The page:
Description Necklaces incorporating relief medallions were fashionable in the later Roman Empire. Pendants with heads of the Gorgon Medusa, who turned those who gazed at her into stone, had an apotropaic function, averting evil from their wearers. The use of coins in men's and women's jewelry was widespread by the late empire. While primarily worn to display the owner's wealth, the coins themselves were still valuable as bullion and could be used in the event the owner fell upon hard times.
|12/14/1978||Examination||examined for condition|
- Bedazzled: 5,000 Years of Jewelry from the Walters Art Museum. Frist Center for the Visual Arts, Nashville; The John and Mable Ringling Museum of Art, Sarasota; The Walters Art Museum, Baltimore. 2006-2009.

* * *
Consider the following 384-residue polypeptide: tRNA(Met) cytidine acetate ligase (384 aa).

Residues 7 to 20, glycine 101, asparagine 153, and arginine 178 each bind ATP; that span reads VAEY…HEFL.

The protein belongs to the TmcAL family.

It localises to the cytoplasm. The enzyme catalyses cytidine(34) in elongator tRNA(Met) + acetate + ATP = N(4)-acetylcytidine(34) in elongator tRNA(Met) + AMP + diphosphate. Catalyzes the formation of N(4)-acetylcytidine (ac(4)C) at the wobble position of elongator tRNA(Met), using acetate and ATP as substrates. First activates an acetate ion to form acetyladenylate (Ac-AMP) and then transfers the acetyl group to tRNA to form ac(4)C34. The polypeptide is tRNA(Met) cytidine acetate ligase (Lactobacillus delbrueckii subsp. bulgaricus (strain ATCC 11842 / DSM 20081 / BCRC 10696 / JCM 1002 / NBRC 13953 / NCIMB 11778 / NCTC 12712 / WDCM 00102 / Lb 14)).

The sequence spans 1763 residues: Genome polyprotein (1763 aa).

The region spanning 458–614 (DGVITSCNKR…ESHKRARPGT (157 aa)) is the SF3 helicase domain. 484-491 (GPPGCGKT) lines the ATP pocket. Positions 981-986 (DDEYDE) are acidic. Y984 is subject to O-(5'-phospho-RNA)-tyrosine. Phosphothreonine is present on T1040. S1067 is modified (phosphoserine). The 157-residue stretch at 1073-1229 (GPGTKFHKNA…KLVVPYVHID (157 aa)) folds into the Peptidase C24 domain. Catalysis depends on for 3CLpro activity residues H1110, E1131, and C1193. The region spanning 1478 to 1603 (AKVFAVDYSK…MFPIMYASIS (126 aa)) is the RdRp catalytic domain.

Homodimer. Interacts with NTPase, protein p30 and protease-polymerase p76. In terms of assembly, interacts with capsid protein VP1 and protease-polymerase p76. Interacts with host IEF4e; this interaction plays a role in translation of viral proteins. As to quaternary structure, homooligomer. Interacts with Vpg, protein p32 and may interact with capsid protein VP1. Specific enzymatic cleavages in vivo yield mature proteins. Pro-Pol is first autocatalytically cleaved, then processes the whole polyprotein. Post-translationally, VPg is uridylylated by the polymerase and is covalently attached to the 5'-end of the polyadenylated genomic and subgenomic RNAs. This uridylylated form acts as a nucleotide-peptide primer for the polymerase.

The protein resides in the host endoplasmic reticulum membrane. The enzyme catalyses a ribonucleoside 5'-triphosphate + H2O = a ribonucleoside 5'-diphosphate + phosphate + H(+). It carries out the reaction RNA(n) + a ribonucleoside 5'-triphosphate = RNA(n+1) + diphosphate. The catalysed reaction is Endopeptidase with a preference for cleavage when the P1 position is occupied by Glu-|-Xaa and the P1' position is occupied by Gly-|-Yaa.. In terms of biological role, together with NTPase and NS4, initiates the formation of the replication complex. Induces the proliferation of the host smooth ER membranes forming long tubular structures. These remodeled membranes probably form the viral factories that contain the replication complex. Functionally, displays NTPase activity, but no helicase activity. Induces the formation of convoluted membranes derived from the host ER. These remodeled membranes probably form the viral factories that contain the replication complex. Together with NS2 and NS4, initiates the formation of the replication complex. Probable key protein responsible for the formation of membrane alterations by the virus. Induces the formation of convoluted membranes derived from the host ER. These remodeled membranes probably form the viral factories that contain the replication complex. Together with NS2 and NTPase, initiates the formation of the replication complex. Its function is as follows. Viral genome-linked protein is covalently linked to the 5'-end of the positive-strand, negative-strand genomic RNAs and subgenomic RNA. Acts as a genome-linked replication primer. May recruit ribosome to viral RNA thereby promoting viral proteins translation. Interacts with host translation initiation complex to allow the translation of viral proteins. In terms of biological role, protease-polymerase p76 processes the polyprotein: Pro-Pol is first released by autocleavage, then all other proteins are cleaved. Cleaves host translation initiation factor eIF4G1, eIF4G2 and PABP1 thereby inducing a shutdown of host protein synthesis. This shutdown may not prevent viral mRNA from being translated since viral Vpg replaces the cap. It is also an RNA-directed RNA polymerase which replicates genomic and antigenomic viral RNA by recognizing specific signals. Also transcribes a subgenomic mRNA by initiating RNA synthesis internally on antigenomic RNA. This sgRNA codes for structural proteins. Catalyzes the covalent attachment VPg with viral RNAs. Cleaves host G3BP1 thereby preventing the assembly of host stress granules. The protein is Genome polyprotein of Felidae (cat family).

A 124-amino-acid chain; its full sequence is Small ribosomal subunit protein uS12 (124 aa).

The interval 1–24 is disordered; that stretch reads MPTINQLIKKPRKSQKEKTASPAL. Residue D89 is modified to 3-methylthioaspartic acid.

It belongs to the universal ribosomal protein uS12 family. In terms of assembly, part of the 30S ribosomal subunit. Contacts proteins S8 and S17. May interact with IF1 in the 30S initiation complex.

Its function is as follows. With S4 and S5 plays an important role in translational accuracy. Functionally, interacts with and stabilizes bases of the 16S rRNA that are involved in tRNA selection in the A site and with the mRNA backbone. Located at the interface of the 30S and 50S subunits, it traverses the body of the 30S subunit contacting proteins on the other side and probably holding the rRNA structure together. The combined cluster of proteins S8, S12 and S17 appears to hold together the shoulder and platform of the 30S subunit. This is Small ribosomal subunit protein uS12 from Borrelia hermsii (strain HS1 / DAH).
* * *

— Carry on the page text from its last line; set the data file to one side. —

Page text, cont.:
- Bedazzled: 5,000 Years of Jewelry. El Paso Museum of Art, El Paso. 2010.
Provenance Dikran Kelekian, New York and Paris, [date and mode of acquisition unknown]; Henry Walters, Baltimore, 1927, by purchase; Walters Art Museum, 1931, by bequest.
Inscriptions [Inscription, Latin; obverse] IMP(erator) C(aius) P(ublius) LIC(inianus) VALERIANVS AVG(ustus). [Inscription, Latin; reverse] IOVI CONSERVATORI [Translation] To Jupiter the Preserver
Credit Acquired by Henry Walters, 1927
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